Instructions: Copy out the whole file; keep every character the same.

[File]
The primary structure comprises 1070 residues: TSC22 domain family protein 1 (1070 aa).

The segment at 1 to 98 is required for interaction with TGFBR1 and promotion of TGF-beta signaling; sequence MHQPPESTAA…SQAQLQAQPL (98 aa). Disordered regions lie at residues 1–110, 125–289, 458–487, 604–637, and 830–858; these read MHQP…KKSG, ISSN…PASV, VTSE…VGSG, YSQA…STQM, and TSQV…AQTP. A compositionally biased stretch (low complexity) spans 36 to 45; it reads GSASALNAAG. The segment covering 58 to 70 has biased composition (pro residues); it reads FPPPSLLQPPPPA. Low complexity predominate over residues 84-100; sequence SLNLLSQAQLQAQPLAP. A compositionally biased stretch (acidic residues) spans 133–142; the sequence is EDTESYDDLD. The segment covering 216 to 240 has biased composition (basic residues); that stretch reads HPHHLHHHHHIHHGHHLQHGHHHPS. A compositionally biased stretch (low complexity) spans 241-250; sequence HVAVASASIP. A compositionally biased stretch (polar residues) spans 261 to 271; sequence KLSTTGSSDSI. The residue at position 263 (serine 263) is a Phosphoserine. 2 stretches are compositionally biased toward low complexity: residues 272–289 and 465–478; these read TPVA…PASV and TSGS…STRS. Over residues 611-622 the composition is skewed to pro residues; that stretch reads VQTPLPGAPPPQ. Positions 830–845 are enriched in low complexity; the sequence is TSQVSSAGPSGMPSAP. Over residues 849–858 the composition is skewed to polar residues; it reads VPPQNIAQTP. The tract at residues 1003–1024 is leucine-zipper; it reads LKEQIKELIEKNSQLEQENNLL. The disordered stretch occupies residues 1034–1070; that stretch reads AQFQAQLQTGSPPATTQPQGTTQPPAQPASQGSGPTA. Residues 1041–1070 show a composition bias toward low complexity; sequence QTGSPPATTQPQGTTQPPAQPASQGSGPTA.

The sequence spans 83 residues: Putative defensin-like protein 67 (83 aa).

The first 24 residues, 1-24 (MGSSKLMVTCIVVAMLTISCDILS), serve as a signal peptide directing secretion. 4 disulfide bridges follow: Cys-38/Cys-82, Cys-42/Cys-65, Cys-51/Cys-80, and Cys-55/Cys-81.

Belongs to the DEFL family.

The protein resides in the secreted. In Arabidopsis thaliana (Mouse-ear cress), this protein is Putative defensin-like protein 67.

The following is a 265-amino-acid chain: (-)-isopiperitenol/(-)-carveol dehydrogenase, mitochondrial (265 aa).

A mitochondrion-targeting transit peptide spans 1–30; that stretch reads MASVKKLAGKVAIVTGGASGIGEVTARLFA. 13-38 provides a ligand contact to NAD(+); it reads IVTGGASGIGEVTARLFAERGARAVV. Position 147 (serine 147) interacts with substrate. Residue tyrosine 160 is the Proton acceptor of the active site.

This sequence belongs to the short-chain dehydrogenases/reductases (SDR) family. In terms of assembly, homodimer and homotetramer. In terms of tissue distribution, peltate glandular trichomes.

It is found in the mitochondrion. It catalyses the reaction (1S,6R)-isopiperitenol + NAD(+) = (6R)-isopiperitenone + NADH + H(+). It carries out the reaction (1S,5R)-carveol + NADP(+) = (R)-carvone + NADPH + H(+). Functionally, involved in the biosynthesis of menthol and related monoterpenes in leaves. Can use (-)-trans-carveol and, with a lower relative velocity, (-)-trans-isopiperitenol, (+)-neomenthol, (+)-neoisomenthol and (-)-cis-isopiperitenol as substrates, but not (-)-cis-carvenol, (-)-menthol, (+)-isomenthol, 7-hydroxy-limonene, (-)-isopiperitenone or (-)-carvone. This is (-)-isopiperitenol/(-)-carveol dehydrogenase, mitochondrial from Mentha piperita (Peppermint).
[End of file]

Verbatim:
The primary structure comprises 1070 residues: TSC22 domain family protein 1 (1070 aa).

The segment at 1 to 98 is required for interaction with TGFBR1 and promotion of TGF-beta signaling; sequence MHQPPESTAA…SQAQLQAQPL (98 aa). Disordered regions lie at residues 1–110, 125–289, 458–487, 604–637, and 830–858; these read MHQP…KKSG, ISSN…PASV, VTSE…VGSG, YSQA…STQM, and TSQV…AQTP. A compositionally biased stretch (low complexity) spans 36 to 45; it reads GSASALNAAG. The segment covering 58 to 70 has biased composition (pro residues); it reads FPPPSLLQPPPPA. Low complexity predominate over residues 84-100; sequence SLNLLSQAQLQAQPLAP. A compositionally biased stretch (acidic residues) spans 133–142; the sequence is EDTESYDDLD. The segment covering 216 to 240 has biased composition (basic residues); that stretch reads HPHHLHHHHHIHHGHHLQHGHHHPS. A compositionally biased stretch (low complexity) spans 241-250; sequence HVAVASASIP. A compositionally biased stretch (polar residues) spans 261 to 271; sequence KLSTTGSSDSI. The residue at position 263 (serine 263) is a Phosphoserine. 2 stretches are compositionally biased toward low complexity: residues 272–289 and 465–478; these read TPVA…PASV and TSGS…STRS. Over residues 611-622 the composition is skewed to pro residues; that stretch reads VQTPLPGAPPPQ. Positions 830–845 are enriched in low complexity; the sequence is TSQVSSAGPSGMPSAP. Over residues 849–858 the composition is skewed to polar residues; it reads VPPQNIAQTP. The tract at residues 1003–1024 is leucine-zipper; it reads LKEQIKELIEKNSQLEQENNLL. The disordered stretch occupies residues 1034–1070; that stretch reads AQFQAQLQTGSPPATTQPQGTTQPPAQPASQGSGPTA. Residues 1041–1070 show a composition bias toward low complexity; sequence QTGSPPATTQPQGTTQPPAQPASQGSGPTA.

The sequence spans 83 residues: Putative defensin-like protein 67 (83 aa).

The first 24 residues, 1-24 (MGSSKLMVTCIVVAMLTISCDILS), serve as a signal peptide directing secretion. 4 disulfide bridges follow: Cys-38/Cys-82, Cys-42/Cys-65, Cys-51/Cys-80, and Cys-55/Cys-81.

Belongs to the DEFL family.

The protein resides in the secreted. In Arabidopsis thaliana (Mouse-ear cress), this protein is Putative defensin-like protein 67.

The following is a 265-amino-acid chain: (-)-isopiperitenol/(-)-carveol dehydrogenase, mitochondrial (265 aa).

A mitochondrion-targeting transit peptide spans 1–30; that stretch reads MASVKKLAGKVAIVTGGASGIGEVTARLFA. 13-38 provides a ligand contact to NAD(+); it reads IVTGGASGIGEVTARLFAERGARAVV. Position 147 (serine 147) interacts with substrate. Residue tyrosine 160 is the Proton acceptor of the active site.

This sequence belongs to the short-chain dehydrogenases/reductases (SDR) family. In terms of assembly, homodimer and homotetramer. In terms of tissue distribution, peltate glandular trichomes.

It is found in the mitochondrion. It catalyses the reaction (1S,6R)-isopiperitenol + NAD(+) = (6R)-isopiperitenone + NADH + H(+). It carries out the reaction (1S,5R)-carveol + NADP(+) = (R)-carvone + NADPH + H(+). Functionally, involved in the biosynthesis of menthol and related monoterpenes in leaves. Can use (-)-trans-carveol and, with a lower relative velocity, (-)-trans-isopiperitenol, (+)-neomenthol, (+)-neoisomenthol and (-)-cis-isopiperitenol as substrates, but not (-)-cis-carvenol, (-)-menthol, (+)-isomenthol, 7-hydroxy-limonene, (-)-isopiperitenone or (-)-carvone. This is (-)-isopiperitenol/(-)-carveol dehydrogenase, mitochondrial from Mentha piperita (Peppermint).